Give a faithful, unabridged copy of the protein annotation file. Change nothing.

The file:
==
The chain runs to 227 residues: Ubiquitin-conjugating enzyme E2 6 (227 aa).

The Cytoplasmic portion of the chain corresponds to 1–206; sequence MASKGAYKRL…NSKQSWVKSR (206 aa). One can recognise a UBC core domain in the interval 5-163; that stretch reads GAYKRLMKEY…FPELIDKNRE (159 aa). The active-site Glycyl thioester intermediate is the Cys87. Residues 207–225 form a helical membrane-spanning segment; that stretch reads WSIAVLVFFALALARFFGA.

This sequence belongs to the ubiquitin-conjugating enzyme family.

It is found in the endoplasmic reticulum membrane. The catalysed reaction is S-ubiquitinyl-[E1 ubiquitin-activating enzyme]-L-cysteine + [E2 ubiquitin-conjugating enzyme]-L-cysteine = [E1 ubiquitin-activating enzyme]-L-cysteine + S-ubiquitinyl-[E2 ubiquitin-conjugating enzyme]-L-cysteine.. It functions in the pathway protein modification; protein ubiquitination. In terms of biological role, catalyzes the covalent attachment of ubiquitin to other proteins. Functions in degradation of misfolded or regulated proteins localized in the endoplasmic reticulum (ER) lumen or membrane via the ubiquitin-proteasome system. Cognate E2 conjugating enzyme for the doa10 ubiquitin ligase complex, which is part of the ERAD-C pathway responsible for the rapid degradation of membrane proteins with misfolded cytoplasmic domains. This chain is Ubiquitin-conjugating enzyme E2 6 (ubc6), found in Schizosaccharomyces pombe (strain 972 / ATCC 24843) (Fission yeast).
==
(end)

The chain runs to 227 residues: Ubiquitin-conjugating enzyme E2 6 (227 aa).

The Cytoplasmic portion of the chain corresponds to 1–206; sequence MASKGAYKRL…NSKQSWVKSR (206 aa). One can recognise a UBC core domain in the interval 5-163; that stretch reads GAYKRLMKEY…FPELIDKNRE (159 aa). The active-site Glycyl thioester intermediate is the Cys87. Residues 207–225 form a helical membrane-spanning segment; that stretch reads WSIAVLVFFALALARFFGA.

This sequence belongs to the ubiquitin-conjugating enzyme family.

It is found in the endoplasmic reticulum membrane. The catalysed reaction is S-ubiquitinyl-[E1 ubiquitin-activating enzyme]-L-cysteine + [E2 ubiquitin-conjugating enzyme]-L-cysteine = [E1 ubiquitin-activating enzyme]-L-cysteine + S-ubiquitinyl-[E2 ubiquitin-conjugating enzyme]-L-cysteine.. It functions in the pathway protein modification; protein ubiquitination. In terms of biological role, catalyzes the covalent attachment of ubiquitin to other proteins. Functions in degradation of misfolded or regulated proteins localized in the endoplasmic reticulum (ER) lumen or membrane via the ubiquitin-proteasome system. Cognate E2 conjugating enzyme for the doa10 ubiquitin ligase complex, which is part of the ERAD-C pathway responsible for the rapid degradation of membrane proteins with misfolded cytoplasmic domains. This chain is Ubiquitin-conjugating enzyme E2 6 (ubc6), found in Schizosaccharomyces pombe (strain 972 / ATCC 24843) (Fission yeast).